Interview like an expert
Palms sweating, hands shaking, voice cracking. All common side effects of the dreaded job interview. Nerve wracking for the best of us, let alone the first timer, job interviews are still a crucial element in your personal sales pitch.
Yep, your CV can be as sparkling as a Strictly Samba but if your interview is more Widdecombe than Bussell you could still find yourself at the bottom of the leader board. Which is why we added ‘interview like an expert’ to the running order of our St George’s School employability day.
Who gets the job?
Focussing on first impressions, confidence and preparation, the year 10 students were asked to choose their winning candidate for the role of Customer Service Assistant, from a series of video interviews. Lead by our Employer Liaison Executive, Liz Bailey, each section incorporated analysis, reasoning, open discussion and got everyone actively involved.
Liz’s brief was clear “Imagine that £15,000 salary is coming out of your pocket, think about the skills needed and the best person for your business and for the job.”
First Impressions – 10 seconds is all you get
Initial discussion got everyone sharing their thoughts on good, bad and ugly first impressions. Turning up drunk and sharing rude comments were quickly assigned to the ugly list (phew) whilst enthusiasm, respect and turning up on time topped the good.
With this in mind the students then met their candidates, assessed their first impressions and voted with their feet. Good impressions included a smart appearance, confidence, a handshake, smiling and a sense of calm. Whilst over enthusiasm, cockiness, fidgeting and lack of eye contact were all cited as bad or ugly first impressions.
Confidence – Be yourself, the rest are taken
With their first candidate selections decided it was now time to talk confidence. Open discussion saw the pupils all agreeing that confidence is really important at interview and that learning to manage your nerves is tricky but essential. Before watching their candidates in action once again Liz prompted them to think about the fine line of confidence. When does confident become arrogant? Why might showing nerves be a good thing?
With this in mind the students started to see the candidates in a different light and many switched allegiances. It was agreed that nerves show that someone cares, it makes them humble and more likeable. And whilst confidence is still important, an over use of this can make you appear cocky. In the end it was agreed that the right level of confidence means sharing the very best version of you.
Preparation – Why do you want this job?
Before returning to watch their own candidates handle this top teaser Liz asked the students to think about the best ways to answer this all time interview question. Despite the fact that most had never attended any form of interview, there were some great suggestions including showing passion for the role and talking about the company and why they wanted to work there. It was agreed however that this question needed some serious preparation to answer well.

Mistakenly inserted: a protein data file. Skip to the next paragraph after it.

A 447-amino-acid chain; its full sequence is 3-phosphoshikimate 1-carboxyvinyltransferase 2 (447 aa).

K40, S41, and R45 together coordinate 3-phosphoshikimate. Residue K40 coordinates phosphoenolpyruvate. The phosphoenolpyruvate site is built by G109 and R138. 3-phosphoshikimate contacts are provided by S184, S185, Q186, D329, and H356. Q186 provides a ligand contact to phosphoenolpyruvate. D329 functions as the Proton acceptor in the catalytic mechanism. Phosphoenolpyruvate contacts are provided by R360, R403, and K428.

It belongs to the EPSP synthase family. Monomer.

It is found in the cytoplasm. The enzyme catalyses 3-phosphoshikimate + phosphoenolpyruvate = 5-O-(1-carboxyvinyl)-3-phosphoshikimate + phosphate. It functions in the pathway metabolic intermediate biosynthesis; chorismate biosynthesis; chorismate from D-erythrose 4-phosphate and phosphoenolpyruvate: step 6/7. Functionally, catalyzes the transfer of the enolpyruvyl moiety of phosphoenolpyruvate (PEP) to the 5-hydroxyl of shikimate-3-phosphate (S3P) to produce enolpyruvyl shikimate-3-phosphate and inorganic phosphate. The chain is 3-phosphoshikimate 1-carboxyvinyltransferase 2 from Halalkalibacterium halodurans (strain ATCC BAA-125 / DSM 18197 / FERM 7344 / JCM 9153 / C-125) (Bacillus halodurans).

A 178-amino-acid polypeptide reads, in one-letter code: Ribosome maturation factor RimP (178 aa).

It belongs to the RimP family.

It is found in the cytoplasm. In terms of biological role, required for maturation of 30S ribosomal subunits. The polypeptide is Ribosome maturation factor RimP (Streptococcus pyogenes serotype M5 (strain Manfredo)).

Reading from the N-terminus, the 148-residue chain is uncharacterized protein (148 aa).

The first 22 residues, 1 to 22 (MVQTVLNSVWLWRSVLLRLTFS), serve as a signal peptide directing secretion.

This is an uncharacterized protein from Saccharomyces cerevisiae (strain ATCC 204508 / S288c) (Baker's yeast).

After again watching the candidates we discussed their success in answering, their levels of preparation and its effect on their interview success before again voting with our feet. Liz also encouraged the students to think about the skills they demonstrate at school and in everyday life and how they can match these strengths with job descriptions. There was lively discussion about computer games and hand-eye co-ordination, school projects that demonstrate problem solving skills and sports that highlight leadership skills and the ability to work in a team.
The students decided that good preparation includes their own strengths and skills, detailed understanding of the job itself, the company now, its background, its website and its people. It was great to see this level of insight before they have even set foot through an interview room door.
The winning candidate
Whilst not everyone agreed on the winning Customer Service candidate, the students all left with a whole host of interview techniques and hopefully a few less nerves.
When we asked Halle what she now thought made a sparkling interview and a winning candidate she told us “ I’ve learnt that it’s all about managing your nerves, being honest and doing your research. I guess the thing I am really taking away though is about being yourself and speaking from the heart, rather than getting all nervous and worried about saying exactly the right thing.”
We look forward to seeing St George’s pupils topping the interview leader boards in future. No Samba required, just honesty and passion!